Case Study: HCA Healthcare
Source: Business Wire
This is another example and a notable exception in an industry often criticised for the quality of its customer experiences. HCA’s digital marketing groups provides marketing services to the corp’s 268 hospitals, 115 freestanding surgical clinics and 830 physician clinics in the US. A primary responsibility of the marketing group is to assess the impact of online marketing efforts on key sources of profit such as new patient growth. To do this, they track responses to campaigns, content people consume on the web sites, and which paths drive the greatest number of patients contacting one of its medical centers.
The group also plays a large role in reputation management, which drives improvements to patient experience. For instance, it analyses social media comments and sentiment to identify which areas need improvement – such as physician bedside manner, operations, and the quality of ancillary services such as valet parking. These efforts have led to improved services and interventions when patient complaints aren’t properly handled. The group is also a source of best practices such as guidelines for dealing with angry patients and protecting patient privacy online.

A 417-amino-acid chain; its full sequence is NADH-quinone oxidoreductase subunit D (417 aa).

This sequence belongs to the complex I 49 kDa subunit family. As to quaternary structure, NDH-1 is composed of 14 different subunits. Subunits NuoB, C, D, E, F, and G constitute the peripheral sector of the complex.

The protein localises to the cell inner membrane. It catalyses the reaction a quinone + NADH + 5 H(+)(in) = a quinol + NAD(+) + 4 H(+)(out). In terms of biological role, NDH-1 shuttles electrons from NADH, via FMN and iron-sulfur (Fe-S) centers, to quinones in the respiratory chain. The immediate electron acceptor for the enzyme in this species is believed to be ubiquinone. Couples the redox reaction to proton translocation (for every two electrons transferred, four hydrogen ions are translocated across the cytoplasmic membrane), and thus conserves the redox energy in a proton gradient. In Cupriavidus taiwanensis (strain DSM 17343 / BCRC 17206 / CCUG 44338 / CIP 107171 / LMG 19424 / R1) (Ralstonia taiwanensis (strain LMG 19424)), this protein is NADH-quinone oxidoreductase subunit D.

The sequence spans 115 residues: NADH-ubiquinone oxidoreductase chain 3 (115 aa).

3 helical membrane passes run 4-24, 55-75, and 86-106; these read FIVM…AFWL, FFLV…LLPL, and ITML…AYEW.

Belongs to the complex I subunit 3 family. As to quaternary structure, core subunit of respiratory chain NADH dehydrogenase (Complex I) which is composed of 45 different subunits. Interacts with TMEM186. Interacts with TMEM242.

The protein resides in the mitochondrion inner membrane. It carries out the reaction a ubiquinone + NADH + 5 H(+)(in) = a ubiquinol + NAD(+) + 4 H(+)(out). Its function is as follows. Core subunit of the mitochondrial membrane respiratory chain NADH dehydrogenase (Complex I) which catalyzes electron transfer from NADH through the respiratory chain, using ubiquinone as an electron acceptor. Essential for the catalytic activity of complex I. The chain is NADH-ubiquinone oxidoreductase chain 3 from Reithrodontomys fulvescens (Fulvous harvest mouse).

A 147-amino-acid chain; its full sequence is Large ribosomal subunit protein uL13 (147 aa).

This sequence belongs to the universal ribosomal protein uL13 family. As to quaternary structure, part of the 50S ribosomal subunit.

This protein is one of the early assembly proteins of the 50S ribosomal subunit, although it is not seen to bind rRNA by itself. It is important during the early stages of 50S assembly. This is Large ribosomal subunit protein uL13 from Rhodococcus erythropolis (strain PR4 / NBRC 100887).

More Data Science: Not Data Scientists
The report summarises that marketing organisations do need a team of analytics professionals who understand data and the technologies that integrate it, but beyond this, executives should place more emphasis on data science than scientists. “Data scientists are technicians who are very good at managing and manipulating data,” says Wharton’s Fader. “Data science is about looking for patterns, coming up with hypotheses, testing them, and acting on the results.” So instead of building data science capabilities, companies often bring on more specialists. Fader calls the result of this a “data firehose” instead of valuable data which answers specific questions. Business leaders struggle to think through the implications of the data since so much is being given to them.